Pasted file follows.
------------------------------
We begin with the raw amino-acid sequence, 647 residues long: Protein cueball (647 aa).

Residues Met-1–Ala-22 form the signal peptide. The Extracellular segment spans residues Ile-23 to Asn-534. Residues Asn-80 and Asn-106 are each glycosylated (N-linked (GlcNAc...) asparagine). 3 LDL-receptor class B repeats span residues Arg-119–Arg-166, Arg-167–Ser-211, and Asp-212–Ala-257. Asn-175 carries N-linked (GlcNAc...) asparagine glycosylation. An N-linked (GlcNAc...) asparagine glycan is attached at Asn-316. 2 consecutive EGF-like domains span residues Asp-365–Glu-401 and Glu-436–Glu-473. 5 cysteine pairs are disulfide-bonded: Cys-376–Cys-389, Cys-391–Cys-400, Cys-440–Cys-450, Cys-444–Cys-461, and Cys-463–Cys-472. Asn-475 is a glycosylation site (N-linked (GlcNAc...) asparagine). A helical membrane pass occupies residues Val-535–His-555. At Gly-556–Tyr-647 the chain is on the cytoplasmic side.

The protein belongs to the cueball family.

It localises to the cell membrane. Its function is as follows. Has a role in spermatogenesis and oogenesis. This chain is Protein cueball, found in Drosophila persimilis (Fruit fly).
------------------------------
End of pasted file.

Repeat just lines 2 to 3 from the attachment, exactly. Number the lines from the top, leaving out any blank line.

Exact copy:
Residues Met-1–Ala-22 form the signal peptide. The Extracellular segment spans residues Ile-23 to Asn-534. Residues Asn-80 and Asn-106 are each glycosylated (N-linked (GlcNAc...) asparagine). 3 LDL-receptor class B repeats span residues Arg-119–Arg-166, Arg-167–Ser-211, and Asp-212–Ala-257. Asn-175 carries N-linked (GlcNAc...) asparagine glycosylation. An N-linked (GlcNAc...) asparagine glycan is attached at Asn-316. 2 consecutive EGF-like domains span residues Asp-365–Glu-401 and Glu-436–Glu-473. 5 cysteine pairs are disulfide-bonded: Cys-376–Cys-389, Cys-391–Cys-400, Cys-440–Cys-450, Cys-444–Cys-461, and Cys-463–Cys-472. Asn-475 is a glycosylation site (N-linked (GlcNAc...) asparagine). A helical membrane pass occupies residues Val-535–His-555. At Gly-556–Tyr-647 the chain is on the cytoplasmic side.

The protein belongs to the cueball family.